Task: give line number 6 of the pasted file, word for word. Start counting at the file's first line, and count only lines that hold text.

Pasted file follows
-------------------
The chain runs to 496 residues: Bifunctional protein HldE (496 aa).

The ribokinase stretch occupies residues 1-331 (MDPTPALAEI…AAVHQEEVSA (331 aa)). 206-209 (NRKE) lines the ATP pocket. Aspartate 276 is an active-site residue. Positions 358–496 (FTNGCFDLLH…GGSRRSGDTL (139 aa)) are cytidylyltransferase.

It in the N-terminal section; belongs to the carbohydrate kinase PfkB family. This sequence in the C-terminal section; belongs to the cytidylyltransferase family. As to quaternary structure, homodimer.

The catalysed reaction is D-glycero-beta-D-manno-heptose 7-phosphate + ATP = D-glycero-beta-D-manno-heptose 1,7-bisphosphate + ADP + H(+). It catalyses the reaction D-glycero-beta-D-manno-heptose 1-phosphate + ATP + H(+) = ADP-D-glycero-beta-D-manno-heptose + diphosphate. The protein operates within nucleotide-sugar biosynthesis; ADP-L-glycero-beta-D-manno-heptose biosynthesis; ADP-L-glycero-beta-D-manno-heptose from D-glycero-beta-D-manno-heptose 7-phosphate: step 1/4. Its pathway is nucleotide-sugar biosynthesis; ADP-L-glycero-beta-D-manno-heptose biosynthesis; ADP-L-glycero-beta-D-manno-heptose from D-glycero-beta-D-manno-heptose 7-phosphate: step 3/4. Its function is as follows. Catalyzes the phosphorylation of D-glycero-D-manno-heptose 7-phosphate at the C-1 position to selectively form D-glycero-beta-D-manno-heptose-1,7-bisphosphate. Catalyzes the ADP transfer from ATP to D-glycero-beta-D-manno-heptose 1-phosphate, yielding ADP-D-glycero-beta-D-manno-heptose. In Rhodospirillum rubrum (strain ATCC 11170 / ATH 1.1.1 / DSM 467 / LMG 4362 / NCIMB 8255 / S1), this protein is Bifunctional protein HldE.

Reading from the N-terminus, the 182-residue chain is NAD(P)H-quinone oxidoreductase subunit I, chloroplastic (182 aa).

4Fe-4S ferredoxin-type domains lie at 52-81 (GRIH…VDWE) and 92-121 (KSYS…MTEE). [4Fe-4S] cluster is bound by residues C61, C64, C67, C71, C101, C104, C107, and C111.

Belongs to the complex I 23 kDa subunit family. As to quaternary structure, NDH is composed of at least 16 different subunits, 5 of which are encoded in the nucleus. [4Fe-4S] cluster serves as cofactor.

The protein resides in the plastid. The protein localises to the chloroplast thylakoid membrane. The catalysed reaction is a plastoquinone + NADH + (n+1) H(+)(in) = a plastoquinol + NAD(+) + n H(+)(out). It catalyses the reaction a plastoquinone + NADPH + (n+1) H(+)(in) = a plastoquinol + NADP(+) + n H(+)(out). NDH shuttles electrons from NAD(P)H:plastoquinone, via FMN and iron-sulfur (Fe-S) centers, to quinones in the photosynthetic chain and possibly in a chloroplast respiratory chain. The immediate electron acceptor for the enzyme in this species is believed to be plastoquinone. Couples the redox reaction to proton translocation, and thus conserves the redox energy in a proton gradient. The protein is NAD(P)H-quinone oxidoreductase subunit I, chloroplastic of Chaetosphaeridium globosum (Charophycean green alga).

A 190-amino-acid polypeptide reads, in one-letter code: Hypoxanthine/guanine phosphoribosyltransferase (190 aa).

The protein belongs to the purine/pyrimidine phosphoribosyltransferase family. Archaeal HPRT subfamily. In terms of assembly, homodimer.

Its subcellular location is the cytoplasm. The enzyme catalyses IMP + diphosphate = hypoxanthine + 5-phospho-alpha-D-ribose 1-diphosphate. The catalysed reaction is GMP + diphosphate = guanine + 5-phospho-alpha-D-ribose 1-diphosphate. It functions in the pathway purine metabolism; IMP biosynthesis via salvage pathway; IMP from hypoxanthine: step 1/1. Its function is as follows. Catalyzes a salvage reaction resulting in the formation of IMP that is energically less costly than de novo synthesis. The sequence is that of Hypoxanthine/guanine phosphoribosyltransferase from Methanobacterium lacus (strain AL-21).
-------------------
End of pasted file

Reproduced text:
4Fe-4S ferredoxin-type domains lie at 52-81 (GRIH…VDWE) and 92-121 (KSYS…MTEE). [4Fe-4S] cluster is bound by residues C61, C64, C67, C71, C101, C104, C107, and C111.